[Posted on the 10th of October 2007.]
Theory and methodology
Aren M. Maeir (September 2004) opined that,
Throughout the book she repeatedly quotes anonymous archaeologists to support her contentions. Although it might be claimed that she does this to "protect" her sources, one wonders whether the real purpose is to protect the verifiability of these statements.Having given no examples and having immediately moved on to Abu el-Haj's use of information gathered from tour guides, however, Maeir appears to have suffered from 'the "question withdrawn" syndrome' that he diagnosed Abu el-Haj with, which he defined as 'to bring up a topic that appears to support [a] thesis but to refrain from discussing it in detail'.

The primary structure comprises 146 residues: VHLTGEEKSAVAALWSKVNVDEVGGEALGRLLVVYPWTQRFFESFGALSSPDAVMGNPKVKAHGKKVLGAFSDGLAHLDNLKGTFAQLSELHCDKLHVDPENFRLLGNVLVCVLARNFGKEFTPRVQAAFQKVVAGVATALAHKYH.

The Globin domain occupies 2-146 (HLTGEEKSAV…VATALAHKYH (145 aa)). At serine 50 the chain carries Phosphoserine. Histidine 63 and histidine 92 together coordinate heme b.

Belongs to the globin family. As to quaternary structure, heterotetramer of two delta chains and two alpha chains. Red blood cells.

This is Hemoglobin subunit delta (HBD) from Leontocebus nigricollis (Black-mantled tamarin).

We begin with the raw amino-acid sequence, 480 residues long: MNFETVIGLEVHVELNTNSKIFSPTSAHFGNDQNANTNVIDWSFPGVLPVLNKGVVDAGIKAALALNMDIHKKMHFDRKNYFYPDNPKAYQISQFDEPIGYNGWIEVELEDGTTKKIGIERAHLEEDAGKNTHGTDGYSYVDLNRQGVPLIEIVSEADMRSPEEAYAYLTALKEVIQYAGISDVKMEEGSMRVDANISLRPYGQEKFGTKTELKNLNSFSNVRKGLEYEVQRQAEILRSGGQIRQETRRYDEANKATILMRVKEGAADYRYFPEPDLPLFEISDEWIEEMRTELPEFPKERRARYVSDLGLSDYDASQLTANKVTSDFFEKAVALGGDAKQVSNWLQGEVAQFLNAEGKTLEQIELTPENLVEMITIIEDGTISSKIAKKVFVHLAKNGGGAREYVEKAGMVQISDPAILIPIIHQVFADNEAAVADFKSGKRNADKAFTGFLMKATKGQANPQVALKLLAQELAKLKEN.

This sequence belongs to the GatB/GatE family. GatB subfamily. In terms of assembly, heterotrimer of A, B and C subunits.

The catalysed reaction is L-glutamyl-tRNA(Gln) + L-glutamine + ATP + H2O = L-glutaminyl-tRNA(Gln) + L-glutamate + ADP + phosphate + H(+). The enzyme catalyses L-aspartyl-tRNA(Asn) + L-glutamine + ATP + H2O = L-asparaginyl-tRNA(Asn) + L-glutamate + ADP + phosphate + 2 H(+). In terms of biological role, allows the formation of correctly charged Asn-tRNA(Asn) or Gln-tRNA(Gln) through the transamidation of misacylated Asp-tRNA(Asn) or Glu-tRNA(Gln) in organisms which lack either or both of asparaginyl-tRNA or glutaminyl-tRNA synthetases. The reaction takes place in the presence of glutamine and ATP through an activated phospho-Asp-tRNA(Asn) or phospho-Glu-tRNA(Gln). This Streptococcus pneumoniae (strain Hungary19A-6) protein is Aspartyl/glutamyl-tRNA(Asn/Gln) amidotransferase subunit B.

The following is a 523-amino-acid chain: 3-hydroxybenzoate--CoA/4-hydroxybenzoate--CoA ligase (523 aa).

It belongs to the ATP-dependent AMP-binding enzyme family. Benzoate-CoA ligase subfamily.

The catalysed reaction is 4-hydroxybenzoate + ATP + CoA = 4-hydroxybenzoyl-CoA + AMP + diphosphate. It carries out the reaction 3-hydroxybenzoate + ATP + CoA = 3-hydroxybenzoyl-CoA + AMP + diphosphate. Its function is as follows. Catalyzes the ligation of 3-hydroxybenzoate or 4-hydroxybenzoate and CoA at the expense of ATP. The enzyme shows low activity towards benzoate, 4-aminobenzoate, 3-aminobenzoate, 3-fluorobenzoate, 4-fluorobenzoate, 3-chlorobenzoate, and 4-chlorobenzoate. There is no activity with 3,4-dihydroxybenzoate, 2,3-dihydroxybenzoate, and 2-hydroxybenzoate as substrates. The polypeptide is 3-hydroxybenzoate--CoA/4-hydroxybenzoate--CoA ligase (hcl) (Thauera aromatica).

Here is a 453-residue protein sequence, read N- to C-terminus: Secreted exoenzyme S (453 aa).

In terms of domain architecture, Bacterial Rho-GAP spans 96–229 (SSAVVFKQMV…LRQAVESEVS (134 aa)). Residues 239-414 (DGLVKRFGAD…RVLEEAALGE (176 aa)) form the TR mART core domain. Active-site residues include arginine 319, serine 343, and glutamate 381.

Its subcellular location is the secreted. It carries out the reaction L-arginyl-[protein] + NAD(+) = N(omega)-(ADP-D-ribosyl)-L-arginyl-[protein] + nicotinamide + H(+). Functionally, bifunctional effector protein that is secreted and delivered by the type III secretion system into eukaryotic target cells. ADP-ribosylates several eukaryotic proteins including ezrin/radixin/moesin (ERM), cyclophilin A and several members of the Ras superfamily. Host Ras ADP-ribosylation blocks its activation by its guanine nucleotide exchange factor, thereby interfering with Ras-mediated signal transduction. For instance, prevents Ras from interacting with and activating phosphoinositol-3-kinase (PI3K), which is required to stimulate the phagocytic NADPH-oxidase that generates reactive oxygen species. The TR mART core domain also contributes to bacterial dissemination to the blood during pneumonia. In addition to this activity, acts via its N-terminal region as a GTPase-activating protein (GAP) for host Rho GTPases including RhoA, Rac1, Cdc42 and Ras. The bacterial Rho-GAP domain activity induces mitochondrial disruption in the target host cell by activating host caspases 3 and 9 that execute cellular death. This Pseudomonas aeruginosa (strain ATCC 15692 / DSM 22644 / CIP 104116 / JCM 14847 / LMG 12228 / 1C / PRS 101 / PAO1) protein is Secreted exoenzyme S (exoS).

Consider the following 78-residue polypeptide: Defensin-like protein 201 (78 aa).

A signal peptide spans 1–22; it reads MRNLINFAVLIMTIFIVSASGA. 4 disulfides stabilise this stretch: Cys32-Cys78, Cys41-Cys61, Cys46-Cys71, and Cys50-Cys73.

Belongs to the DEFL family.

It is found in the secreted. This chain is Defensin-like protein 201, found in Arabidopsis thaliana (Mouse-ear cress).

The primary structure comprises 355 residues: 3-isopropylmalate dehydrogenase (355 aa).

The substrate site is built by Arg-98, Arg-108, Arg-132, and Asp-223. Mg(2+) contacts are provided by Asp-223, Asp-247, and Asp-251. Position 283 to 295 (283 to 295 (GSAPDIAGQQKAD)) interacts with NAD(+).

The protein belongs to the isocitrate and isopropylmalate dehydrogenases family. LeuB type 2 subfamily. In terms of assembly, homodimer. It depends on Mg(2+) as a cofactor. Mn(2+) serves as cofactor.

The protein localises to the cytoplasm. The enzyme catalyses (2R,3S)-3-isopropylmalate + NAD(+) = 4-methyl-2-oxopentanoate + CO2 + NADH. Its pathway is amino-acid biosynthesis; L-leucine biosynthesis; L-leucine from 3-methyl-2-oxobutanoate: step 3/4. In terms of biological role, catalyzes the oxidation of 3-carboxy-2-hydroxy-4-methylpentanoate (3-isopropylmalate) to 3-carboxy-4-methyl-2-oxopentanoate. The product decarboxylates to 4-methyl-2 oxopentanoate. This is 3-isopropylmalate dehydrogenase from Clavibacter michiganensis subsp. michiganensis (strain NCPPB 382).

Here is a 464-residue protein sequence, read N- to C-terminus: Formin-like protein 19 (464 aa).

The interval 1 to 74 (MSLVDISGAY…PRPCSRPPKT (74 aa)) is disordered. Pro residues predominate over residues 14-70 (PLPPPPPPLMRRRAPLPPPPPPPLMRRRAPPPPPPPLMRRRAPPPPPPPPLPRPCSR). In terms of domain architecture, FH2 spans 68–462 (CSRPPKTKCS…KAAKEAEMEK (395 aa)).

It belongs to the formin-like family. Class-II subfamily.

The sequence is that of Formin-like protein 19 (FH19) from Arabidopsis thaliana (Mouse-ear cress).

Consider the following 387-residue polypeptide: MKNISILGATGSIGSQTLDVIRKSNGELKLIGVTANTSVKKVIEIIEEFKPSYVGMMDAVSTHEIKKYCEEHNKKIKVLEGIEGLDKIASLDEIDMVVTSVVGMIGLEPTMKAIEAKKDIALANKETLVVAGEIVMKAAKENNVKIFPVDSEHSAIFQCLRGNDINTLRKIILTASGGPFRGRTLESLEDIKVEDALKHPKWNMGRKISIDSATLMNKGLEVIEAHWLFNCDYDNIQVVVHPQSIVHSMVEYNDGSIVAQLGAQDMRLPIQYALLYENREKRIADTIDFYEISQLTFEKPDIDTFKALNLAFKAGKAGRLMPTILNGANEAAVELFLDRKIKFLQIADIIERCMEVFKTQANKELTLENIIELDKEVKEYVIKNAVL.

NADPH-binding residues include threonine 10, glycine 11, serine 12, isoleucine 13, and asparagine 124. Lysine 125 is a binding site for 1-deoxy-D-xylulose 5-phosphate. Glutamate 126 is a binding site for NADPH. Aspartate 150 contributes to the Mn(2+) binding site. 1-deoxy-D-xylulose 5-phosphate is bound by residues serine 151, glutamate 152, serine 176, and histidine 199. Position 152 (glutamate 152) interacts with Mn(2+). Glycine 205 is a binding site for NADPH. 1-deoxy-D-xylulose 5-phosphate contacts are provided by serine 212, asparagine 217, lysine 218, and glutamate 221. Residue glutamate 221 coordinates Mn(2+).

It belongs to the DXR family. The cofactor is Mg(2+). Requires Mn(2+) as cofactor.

While there are serious discussions to be had about this, Anonymous A's (7th December 2006b) assertion that 'Abu el Haj makes no effort to prove her case, except by quoting an anonymous archaeologist' does not contribute to them. Their quote, that,
Israeli archaeologists have routinely "used bulldozers and otherwise dismantled and removed various finds and buildings dating to various Islamic periods" (p. 157) in a deliberate and calculatedly nationalist effort to "quickly work their way down to those strata in which the Jewish (colonial-) national imagination is rooted" [p. 153],(understandably) did not include the very next sentence on page 157 that, '[i]n addition, such criticism is based upon a reading of the archaeological records and excavation reports', or the one after that, in which she referred to Nahman Avigad's work, from whose excavation reports, just a few pages earlier, Abu el-Haj (2002: 149-150) had reproduced direct quotations stating that bulldozers had been used on "recent" (early Islamic to Ottoman) material.